Inflation worries have intensified, gold started to rally on Friday… and then Powell came, ruining the party and killing the bullish vibe.
Friday (October 22, 2021) started wonderfully for the yellow metal. Gold was appreciating since early morning, and it even jumped above $1,810 around 10-11 A.M. New York Time. As the chart below shows, the London P.M. Fix was above $1,800, the key psychological level under which gold has been stuck recently.
Unfortunately, the joy was short-lived. Gold dived again below $1,800 later on Friday. What was the reason? Well, it might be just inherent weakness and inability to overcome its resistance level. But it seems that Jerome Powell contributed to the drop, if not triggered it.
He participated in an online conference hosted by the South African Reserve Bank on Friday, making remarks that were considered hawkish. What did Powell say? Well, he reiterated that the Fed is on track to start tapering its asset purchases this year and that the whole process is expected to end by mid-2022.
However, Powell downplayed the inflation threat. Even though he acknowledged that risks were growing and that “elevated inflation [is] likely to last longer than previously expected and well into next year”, he also said that supply-chain issues would eventually be resolved and inflation would fall back to the Fed’s target of 2%. As a consequence of Powell’s remarks, the price of gold declined roughly $30, from almost $1,815 to $1,785. The yellow metal rebounded slightly later, but it was unable to return to $1,800.
Implications for gold
What is happening in the gold market right now? Well, it seems that inflation worries have intensified recently, and gold started to grow (a bit timidly, but still) on those fears. Unfortunately for gold bulls, Powell threw cold water on gold’s rally on Friday. After all, the upcoming tapering of quantitative easing, as well as the cycle of interest rate hikes, could continue to create downward pressure on gold.
On the other hand, Powell also made some dovish comments, as he emphasized that the Fed was going to taper its asset purchases soon, but it wouldn’t raise the federal funds rate until the maximum employment was reached. He said: “I do think it’s time to taper; I don’t think it’s time to raise rates”.
What is even more important, Mr. Market has finally awakened from the dream about a world without inflation. In other words, investors started to question the Fed’s narrative about the ‘merely transitory’ price pressure. Given that the economic growth is going to slow down, the risk of stagflation is growing, which should support gold.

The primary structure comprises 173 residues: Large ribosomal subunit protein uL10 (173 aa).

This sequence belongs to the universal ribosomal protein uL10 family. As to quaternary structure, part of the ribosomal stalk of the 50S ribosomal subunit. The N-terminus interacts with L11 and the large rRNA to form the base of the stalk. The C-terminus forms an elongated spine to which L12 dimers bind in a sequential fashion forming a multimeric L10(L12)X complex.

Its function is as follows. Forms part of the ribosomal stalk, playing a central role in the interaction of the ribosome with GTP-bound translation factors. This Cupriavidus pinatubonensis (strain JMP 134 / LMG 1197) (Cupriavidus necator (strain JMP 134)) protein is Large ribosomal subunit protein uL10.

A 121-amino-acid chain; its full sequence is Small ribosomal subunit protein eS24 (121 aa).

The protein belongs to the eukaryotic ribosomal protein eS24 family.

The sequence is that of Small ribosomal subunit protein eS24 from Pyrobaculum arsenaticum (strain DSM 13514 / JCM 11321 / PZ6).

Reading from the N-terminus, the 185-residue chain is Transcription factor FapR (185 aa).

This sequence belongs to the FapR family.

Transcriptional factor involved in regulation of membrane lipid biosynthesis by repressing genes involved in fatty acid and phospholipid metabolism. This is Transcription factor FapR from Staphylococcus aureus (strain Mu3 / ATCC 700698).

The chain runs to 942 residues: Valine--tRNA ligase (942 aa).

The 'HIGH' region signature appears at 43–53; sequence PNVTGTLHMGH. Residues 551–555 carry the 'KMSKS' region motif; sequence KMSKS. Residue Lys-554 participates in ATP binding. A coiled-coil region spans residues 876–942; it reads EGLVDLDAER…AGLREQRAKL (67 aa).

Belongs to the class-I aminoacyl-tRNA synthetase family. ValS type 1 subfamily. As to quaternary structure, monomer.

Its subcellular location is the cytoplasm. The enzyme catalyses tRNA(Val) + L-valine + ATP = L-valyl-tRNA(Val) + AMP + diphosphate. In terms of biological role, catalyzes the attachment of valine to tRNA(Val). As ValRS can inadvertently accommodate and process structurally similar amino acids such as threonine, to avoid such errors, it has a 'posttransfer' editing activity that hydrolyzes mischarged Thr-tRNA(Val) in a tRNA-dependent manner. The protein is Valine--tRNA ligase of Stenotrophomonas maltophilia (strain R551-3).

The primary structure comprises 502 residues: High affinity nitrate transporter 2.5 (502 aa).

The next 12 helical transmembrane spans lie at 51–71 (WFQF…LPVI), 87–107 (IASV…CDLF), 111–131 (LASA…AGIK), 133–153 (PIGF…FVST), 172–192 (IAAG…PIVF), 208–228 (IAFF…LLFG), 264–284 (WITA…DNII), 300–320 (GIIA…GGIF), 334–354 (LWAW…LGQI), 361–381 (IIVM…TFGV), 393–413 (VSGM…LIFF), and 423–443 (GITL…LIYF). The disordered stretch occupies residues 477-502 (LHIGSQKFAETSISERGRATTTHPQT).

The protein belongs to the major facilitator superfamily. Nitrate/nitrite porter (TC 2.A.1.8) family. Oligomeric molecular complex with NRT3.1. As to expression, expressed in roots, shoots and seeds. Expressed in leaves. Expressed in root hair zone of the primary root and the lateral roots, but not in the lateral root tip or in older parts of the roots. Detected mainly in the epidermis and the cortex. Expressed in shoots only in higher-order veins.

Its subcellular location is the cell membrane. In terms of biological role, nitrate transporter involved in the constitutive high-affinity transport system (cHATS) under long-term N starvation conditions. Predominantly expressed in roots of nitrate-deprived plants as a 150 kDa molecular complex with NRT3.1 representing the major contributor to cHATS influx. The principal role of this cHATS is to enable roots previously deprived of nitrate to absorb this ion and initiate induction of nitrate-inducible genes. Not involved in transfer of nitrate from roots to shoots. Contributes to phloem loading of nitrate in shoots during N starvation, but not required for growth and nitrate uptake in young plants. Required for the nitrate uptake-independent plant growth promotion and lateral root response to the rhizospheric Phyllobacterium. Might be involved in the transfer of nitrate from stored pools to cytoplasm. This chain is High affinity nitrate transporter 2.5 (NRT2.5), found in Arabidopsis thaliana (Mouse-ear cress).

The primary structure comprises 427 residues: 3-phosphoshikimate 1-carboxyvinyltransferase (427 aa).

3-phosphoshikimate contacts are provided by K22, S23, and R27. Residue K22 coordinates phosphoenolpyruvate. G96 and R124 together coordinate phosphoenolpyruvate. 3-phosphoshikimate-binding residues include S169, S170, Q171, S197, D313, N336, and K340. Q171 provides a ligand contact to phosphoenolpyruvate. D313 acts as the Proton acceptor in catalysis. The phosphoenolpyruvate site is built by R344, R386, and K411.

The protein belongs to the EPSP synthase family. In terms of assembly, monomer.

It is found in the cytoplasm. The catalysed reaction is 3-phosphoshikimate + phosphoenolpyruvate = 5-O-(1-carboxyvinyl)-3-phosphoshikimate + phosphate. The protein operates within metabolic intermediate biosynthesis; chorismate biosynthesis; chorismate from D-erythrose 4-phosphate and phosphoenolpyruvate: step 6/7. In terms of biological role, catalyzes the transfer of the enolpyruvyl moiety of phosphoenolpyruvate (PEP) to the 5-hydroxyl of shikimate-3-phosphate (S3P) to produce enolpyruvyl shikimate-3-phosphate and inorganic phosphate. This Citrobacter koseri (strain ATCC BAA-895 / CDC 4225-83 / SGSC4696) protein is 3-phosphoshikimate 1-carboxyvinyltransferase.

As one can see, the market-based inflation expectations rose significantly last week. The inflation breakeven rates in the 10-year bonds increased from 2.54% to 2.64%, while in 5-year bonds they jumped from 2.71% to 2.94%, the highest level since March 2005. It means that the markets expect more persistent inflation than the Fed and bet that the US central bank will stay behind the curve.
We can call it “the revenge of the supply”. Policymakers have been focused for years on the demand side of the economy, just to discover that the supply side matters too. Right now, companies all over the world are facing supply-chain bottlenecks, shortage of workers, energy crisis, transportation crisis, and semiconductors squeeze. Thus, many of them are now passing higher costs on (in the form of higher prices) to consumers, indicating even more increases down the road.
The bottom line is that rising inflationary expectations are fundamentally positive for gold prices. So far, inflationary worries have been counterweighted by the expectations of the Fed’s tightening cycle and economic recovery. However, the growth is going to slow down, while the date of the first hike is approaching quickly. Therefore, gold’s outlook should improve in the coming months.
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